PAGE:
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Electrotherapy

Electrolysis. For electrolysis a galvanic battery of thirty or more medium-sized cells is required, with needle electrodes insulated, except near their points.

To destroy a verruca, introduce into it two needles, a short distance apart, each connected with a pole of the battery; then, commencing with a weak current, this must be cautiously increased, the sitting lasting from a half hour to one hour, after which the needles are to be removed and the punctures sealed by collodion.

Electricity. This is used in the form of the induced current  (Faradism) to exercise and improve the nutrition of muscles, and in the form of the constant current  (galvanism) along the course of nerve-trunks, to excite their conducting power, or to act as a sedative in neuralgias.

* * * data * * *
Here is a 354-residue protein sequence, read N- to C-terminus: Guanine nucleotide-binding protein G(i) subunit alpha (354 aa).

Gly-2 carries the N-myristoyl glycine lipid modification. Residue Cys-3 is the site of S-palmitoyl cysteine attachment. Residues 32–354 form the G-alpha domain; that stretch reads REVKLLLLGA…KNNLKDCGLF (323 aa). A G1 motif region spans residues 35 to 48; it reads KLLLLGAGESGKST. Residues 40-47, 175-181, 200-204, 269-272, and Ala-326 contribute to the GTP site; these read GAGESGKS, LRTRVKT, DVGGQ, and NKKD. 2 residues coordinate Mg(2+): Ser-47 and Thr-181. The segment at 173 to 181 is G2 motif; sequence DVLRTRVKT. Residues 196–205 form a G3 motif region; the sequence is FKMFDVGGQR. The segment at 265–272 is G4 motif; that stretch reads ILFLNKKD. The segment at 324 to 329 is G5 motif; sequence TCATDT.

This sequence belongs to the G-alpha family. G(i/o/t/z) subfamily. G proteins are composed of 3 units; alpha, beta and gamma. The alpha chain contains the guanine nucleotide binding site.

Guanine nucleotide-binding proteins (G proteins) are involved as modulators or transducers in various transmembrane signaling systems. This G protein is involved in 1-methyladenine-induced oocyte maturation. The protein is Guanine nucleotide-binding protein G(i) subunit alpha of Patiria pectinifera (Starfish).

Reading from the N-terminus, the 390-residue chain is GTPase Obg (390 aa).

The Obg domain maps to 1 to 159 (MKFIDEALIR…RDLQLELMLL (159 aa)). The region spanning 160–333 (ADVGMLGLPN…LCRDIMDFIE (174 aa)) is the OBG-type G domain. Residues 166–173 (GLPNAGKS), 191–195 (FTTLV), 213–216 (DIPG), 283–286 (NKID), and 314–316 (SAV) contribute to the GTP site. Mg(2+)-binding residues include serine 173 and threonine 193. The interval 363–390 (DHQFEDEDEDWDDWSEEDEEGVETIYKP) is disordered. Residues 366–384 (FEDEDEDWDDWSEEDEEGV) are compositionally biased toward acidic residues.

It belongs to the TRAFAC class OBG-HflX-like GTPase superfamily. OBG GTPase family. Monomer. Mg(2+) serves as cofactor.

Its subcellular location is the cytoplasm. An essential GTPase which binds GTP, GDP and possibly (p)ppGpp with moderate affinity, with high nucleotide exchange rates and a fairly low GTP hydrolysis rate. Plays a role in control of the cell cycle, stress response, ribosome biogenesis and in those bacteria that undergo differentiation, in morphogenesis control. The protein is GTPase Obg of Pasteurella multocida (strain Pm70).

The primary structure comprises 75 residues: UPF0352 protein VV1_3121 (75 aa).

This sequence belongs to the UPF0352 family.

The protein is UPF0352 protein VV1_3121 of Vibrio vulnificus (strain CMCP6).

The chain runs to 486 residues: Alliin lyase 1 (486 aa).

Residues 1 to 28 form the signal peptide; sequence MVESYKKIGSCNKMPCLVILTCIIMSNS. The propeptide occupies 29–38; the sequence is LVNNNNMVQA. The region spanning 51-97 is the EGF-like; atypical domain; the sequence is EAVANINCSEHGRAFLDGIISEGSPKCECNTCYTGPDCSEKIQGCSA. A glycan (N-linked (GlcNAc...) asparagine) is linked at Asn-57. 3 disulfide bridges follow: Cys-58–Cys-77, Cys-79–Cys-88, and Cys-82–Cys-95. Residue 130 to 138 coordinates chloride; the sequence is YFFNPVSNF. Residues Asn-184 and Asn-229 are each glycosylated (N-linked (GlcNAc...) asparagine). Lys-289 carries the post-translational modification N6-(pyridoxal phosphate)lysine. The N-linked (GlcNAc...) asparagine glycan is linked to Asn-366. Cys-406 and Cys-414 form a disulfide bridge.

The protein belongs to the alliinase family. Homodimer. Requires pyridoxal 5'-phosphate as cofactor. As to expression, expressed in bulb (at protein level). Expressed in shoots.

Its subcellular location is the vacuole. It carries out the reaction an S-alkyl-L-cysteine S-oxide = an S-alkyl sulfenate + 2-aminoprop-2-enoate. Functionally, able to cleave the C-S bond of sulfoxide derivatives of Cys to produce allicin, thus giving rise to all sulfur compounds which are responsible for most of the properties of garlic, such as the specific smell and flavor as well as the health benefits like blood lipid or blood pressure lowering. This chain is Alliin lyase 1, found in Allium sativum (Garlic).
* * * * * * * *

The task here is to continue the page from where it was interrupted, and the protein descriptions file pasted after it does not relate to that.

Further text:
The same current is used to induce chemical decomposition (electrolysis ) or to cauterize and destroy tissue by heating an encircling wire or by a galvanic knife. Franklinic, or static electricity, is also occasionally used.